Bulgaria’s climate consists of four distinct seasons; each season has something different to offer travelers. Summer is long and pleasantly hot (around 25º - 30º C), while winter is cold and snowy (temperatures stand around 0º C). Spring and autumn temperatures are pleasant and moderate.
The coastal climate is moderated by the Black Sea, but extreme winds and storms occur often during the winter. Along the Danube River winters are bitterly cold, but in the southern region along the Greek and Turkish borders, sheltered valleys allow for mild temperatures, similar to those along the Mediterranean or Aegean coasts. Rainy days occur more frequently in summer.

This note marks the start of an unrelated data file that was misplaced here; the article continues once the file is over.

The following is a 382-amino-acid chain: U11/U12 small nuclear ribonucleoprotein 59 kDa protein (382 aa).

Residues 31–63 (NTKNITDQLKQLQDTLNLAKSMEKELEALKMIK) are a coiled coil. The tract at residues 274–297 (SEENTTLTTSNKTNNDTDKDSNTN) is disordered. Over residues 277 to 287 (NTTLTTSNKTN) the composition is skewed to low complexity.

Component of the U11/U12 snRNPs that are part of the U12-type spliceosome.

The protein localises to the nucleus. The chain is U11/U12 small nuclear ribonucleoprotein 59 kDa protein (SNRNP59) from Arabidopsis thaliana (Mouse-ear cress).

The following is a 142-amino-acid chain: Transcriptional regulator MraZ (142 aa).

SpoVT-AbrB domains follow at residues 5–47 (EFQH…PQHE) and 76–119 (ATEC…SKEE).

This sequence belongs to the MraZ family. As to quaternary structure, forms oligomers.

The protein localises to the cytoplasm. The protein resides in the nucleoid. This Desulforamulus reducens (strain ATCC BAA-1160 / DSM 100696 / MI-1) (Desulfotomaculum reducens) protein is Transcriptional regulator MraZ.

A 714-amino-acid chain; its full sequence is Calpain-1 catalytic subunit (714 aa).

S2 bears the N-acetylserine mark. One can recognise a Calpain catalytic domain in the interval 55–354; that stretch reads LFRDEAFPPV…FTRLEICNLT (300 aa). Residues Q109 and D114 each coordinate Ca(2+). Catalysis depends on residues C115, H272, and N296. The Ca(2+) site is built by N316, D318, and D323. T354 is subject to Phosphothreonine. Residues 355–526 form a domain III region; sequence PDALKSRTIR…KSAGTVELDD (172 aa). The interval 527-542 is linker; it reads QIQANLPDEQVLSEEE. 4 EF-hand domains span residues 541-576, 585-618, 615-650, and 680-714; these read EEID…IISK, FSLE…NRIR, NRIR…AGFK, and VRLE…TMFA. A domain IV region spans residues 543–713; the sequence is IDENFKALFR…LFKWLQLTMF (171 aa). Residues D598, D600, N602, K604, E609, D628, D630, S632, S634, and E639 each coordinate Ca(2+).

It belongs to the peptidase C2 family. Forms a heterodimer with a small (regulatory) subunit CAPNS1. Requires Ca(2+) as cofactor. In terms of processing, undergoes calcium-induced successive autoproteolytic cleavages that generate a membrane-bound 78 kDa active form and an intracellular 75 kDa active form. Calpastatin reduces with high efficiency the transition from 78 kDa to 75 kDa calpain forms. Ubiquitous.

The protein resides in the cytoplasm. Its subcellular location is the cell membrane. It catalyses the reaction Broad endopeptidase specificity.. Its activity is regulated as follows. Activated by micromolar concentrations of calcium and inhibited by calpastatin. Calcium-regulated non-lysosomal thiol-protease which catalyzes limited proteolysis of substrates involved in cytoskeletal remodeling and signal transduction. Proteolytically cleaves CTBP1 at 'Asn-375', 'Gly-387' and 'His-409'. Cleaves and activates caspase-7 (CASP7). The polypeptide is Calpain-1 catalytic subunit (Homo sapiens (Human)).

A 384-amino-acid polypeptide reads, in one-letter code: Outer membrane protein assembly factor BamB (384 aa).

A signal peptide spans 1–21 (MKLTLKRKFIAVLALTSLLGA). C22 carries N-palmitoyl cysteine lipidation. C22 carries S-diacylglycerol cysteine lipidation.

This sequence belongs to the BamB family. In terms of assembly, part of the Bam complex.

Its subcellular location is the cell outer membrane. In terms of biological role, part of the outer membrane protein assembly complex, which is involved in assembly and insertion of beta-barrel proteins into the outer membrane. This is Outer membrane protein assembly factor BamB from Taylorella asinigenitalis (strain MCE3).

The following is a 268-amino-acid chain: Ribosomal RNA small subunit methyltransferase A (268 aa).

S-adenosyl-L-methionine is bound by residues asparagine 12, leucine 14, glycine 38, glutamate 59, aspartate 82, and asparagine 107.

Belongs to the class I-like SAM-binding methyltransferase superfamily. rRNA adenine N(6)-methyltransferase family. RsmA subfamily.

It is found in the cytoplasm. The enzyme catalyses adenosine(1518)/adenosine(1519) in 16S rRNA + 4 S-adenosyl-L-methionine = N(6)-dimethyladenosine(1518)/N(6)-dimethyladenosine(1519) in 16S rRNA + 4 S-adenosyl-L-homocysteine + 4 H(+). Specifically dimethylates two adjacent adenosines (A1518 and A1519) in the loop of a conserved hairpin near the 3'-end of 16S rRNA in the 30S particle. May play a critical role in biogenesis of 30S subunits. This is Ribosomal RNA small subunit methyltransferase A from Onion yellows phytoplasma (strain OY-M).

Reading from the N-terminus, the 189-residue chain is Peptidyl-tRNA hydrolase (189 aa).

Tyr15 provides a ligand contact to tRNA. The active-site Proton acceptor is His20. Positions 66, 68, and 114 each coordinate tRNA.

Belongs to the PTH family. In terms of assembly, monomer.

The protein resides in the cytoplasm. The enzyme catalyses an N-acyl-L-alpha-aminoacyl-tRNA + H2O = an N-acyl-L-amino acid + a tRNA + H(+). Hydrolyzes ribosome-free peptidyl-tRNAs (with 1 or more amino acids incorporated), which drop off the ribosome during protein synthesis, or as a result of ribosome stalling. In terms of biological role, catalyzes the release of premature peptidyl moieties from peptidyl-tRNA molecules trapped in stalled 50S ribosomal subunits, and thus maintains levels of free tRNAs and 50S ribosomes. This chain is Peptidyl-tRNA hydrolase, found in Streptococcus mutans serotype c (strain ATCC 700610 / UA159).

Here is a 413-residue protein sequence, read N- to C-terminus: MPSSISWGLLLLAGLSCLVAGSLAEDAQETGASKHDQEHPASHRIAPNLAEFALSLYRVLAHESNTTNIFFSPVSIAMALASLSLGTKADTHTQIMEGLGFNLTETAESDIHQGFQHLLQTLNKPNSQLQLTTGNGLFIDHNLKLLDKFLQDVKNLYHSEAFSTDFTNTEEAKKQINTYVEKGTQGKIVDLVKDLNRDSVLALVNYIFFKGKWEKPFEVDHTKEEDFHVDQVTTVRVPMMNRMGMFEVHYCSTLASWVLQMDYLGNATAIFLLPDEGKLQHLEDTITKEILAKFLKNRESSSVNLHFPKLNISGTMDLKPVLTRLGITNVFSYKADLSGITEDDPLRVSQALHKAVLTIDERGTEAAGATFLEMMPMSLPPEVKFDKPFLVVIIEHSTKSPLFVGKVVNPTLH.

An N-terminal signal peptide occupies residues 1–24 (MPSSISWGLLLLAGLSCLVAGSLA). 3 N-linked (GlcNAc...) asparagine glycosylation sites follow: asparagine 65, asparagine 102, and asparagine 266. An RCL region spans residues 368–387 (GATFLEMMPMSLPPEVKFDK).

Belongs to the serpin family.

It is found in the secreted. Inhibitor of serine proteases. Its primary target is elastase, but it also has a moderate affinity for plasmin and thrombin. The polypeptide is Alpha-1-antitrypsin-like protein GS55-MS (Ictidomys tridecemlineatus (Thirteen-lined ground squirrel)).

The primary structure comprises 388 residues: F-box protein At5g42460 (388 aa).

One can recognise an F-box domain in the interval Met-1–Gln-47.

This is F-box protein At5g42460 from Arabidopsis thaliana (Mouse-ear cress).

The Balkan Mountains mark the southern boundary of the area in which continental air openly circulates. The Rhodope Mountains mark the northern limits of a predominantly Mediterranean weather system. A combination of the two systems make up the climate of the area in-between, which includes the Thracian Plain. This results in a plains climate similar to that of the Corn Belt in the United States, with long summers and high humidity. The conditions of this area widely vary, resulting in unpredictable and highly variable temperatures and precipitation from one year to the next.
Bulgaria has an average precipitation of approximately 630 millimeters per year. The northeast, the Black Sea coastal area, and parts of the Thracian Plain usually receive less than 500 millimeters. The rest of the Thracian Plain as well as the Danubian Plateau get less than the country average. Higher elevations receive the most rainfall in the county and average over 2,540 millimeters per year.
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